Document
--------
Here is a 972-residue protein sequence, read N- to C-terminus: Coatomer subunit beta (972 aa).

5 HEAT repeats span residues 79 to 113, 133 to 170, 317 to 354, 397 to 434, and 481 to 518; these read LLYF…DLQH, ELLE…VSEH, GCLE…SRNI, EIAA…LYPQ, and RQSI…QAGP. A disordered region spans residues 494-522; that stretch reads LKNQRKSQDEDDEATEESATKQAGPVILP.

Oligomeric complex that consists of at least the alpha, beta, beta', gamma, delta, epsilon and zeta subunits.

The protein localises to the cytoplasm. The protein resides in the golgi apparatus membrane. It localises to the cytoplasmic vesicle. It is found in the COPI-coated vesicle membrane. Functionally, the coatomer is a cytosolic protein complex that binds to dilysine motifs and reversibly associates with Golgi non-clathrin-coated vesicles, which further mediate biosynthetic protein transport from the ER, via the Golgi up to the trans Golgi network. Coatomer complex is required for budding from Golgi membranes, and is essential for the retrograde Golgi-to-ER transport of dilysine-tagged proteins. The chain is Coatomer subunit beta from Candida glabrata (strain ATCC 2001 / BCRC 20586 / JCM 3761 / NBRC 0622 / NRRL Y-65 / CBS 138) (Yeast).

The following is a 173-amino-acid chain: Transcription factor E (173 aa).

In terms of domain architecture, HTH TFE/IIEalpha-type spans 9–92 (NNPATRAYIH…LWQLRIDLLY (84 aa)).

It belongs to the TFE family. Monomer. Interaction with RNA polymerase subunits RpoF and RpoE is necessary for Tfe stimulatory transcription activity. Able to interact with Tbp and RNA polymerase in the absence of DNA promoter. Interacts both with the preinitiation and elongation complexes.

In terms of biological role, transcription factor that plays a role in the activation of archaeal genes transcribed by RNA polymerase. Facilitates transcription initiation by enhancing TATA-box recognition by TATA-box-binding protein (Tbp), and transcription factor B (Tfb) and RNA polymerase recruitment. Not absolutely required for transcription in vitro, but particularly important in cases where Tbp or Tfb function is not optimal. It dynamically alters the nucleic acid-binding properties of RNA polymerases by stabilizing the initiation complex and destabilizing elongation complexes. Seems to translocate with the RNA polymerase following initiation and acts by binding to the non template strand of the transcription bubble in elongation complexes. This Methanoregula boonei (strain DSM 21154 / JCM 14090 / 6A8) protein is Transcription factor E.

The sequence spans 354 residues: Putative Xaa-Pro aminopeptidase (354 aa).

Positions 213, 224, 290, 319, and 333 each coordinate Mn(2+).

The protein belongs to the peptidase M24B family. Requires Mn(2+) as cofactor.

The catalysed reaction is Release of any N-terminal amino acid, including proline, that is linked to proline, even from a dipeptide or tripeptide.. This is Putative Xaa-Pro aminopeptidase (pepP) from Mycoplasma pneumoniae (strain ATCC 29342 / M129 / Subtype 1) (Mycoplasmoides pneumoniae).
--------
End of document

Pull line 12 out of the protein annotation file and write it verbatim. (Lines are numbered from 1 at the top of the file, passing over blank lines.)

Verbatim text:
The catalysed reaction is Release of any N-terminal amino acid, including proline, that is linked to proline, even from a dipeptide or tripeptide.. This is Putative Xaa-Pro aminopeptidase (pepP) from Mycoplasma pneumoniae (strain ATCC 29342 / M129 / Subtype 1) (Mycoplasmoides pneumoniae).